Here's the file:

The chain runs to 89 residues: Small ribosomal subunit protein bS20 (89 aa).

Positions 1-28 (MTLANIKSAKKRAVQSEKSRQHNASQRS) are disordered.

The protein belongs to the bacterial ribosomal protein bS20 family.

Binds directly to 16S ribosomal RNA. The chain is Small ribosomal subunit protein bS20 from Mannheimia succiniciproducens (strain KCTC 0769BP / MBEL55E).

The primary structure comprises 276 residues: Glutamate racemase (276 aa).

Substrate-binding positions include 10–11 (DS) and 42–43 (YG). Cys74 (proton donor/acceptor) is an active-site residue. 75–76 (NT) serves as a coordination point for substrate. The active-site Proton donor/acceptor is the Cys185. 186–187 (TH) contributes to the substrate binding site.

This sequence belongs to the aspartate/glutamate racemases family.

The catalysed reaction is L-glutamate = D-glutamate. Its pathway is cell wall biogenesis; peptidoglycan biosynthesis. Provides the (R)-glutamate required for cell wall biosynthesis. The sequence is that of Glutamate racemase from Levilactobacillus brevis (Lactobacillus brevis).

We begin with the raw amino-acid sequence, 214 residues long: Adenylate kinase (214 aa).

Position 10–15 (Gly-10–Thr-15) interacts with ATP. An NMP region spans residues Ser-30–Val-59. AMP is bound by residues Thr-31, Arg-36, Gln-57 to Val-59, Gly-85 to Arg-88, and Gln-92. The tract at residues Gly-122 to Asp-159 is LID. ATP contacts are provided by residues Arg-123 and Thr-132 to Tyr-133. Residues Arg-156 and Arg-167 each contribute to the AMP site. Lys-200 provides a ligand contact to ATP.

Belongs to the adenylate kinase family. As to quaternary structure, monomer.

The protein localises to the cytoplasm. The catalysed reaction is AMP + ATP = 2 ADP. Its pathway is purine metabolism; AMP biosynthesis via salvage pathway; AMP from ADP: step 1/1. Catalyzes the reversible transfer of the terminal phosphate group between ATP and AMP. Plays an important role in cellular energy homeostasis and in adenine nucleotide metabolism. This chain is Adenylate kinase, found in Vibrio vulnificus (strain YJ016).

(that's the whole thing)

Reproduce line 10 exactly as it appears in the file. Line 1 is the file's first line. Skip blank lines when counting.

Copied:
Position 10–15 (Gly-10–Thr-15) interacts with ATP. An NMP region spans residues Ser-30–Val-59. AMP is bound by residues Thr-31, Arg-36, Gln-57 to Val-59, Gly-85 to Arg-88, and Gln-92. The tract at residues Gly-122 to Asp-159 is LID. ATP contacts are provided by residues Arg-123 and Thr-132 to Tyr-133. Residues Arg-156 and Arg-167 each contribute to the AMP site. Lys-200 provides a ligand contact to ATP.